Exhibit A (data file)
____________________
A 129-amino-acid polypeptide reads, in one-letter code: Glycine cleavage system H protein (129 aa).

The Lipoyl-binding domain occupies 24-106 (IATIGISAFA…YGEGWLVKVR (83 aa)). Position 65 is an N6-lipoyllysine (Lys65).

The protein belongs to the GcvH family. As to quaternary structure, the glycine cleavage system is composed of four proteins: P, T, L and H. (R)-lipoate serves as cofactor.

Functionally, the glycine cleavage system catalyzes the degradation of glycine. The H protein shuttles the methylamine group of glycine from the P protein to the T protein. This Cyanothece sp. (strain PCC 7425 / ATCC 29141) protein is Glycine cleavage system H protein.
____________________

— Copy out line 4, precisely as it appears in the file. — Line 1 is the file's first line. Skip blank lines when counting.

Functionally, the glycine cleavage system catalyzes the degradation of glycine. The H protein shuttles the methylamine group of glycine from the P protein to the T protein. This Cyanothece sp. (strain PCC 7425 / ATCC 29141) protein is Glycine cleavage system H protein.